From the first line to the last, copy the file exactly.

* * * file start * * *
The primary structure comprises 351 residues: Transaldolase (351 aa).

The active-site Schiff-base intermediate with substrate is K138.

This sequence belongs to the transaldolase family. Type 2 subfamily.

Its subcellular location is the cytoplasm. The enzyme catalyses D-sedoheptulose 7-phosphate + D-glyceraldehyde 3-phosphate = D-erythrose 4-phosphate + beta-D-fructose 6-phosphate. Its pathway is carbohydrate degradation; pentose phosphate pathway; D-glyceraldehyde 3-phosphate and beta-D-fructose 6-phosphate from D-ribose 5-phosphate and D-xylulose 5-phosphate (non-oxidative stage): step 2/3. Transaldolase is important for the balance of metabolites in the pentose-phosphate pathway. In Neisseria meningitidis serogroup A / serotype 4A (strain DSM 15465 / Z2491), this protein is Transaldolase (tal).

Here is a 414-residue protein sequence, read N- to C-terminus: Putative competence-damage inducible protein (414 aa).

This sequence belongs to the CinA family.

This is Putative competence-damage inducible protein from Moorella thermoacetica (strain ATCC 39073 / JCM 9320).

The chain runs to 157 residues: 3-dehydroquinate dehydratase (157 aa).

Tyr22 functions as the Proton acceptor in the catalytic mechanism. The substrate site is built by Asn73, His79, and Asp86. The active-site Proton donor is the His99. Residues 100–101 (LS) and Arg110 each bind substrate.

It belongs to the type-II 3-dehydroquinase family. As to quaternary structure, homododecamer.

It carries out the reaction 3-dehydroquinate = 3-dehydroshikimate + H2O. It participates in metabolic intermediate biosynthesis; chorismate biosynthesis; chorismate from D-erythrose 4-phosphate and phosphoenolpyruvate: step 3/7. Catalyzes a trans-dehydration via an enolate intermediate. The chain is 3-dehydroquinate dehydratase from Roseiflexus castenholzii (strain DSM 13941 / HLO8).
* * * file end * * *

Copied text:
The primary structure comprises 351 residues: Transaldolase (351 aa).

The active-site Schiff-base intermediate with substrate is K138.

This sequence belongs to the transaldolase family. Type 2 subfamily.

Its subcellular location is the cytoplasm. The enzyme catalyses D-sedoheptulose 7-phosphate + D-glyceraldehyde 3-phosphate = D-erythrose 4-phosphate + beta-D-fructose 6-phosphate. Its pathway is carbohydrate degradation; pentose phosphate pathway; D-glyceraldehyde 3-phosphate and beta-D-fructose 6-phosphate from D-ribose 5-phosphate and D-xylulose 5-phosphate (non-oxidative stage): step 2/3. Transaldolase is important for the balance of metabolites in the pentose-phosphate pathway. In Neisseria meningitidis serogroup A / serotype 4A (strain DSM 15465 / Z2491), this protein is Transaldolase (tal).

Here is a 414-residue protein sequence, read N- to C-terminus: Putative competence-damage inducible protein (414 aa).

This sequence belongs to the CinA family.

This is Putative competence-damage inducible protein from Moorella thermoacetica (strain ATCC 39073 / JCM 9320).

The chain runs to 157 residues: 3-dehydroquinate dehydratase (157 aa).

Tyr22 functions as the Proton acceptor in the catalytic mechanism. The substrate site is built by Asn73, His79, and Asp86. The active-site Proton donor is the His99. Residues 100–101 (LS) and Arg110 each bind substrate.

It belongs to the type-II 3-dehydroquinase family. As to quaternary structure, homododecamer.

It carries out the reaction 3-dehydroquinate = 3-dehydroshikimate + H2O. It participates in metabolic intermediate biosynthesis; chorismate biosynthesis; chorismate from D-erythrose 4-phosphate and phosphoenolpyruvate: step 3/7. Catalyzes a trans-dehydration via an enolate intermediate. The chain is 3-dehydroquinate dehydratase from Roseiflexus castenholzii (strain DSM 13941 / HLO8).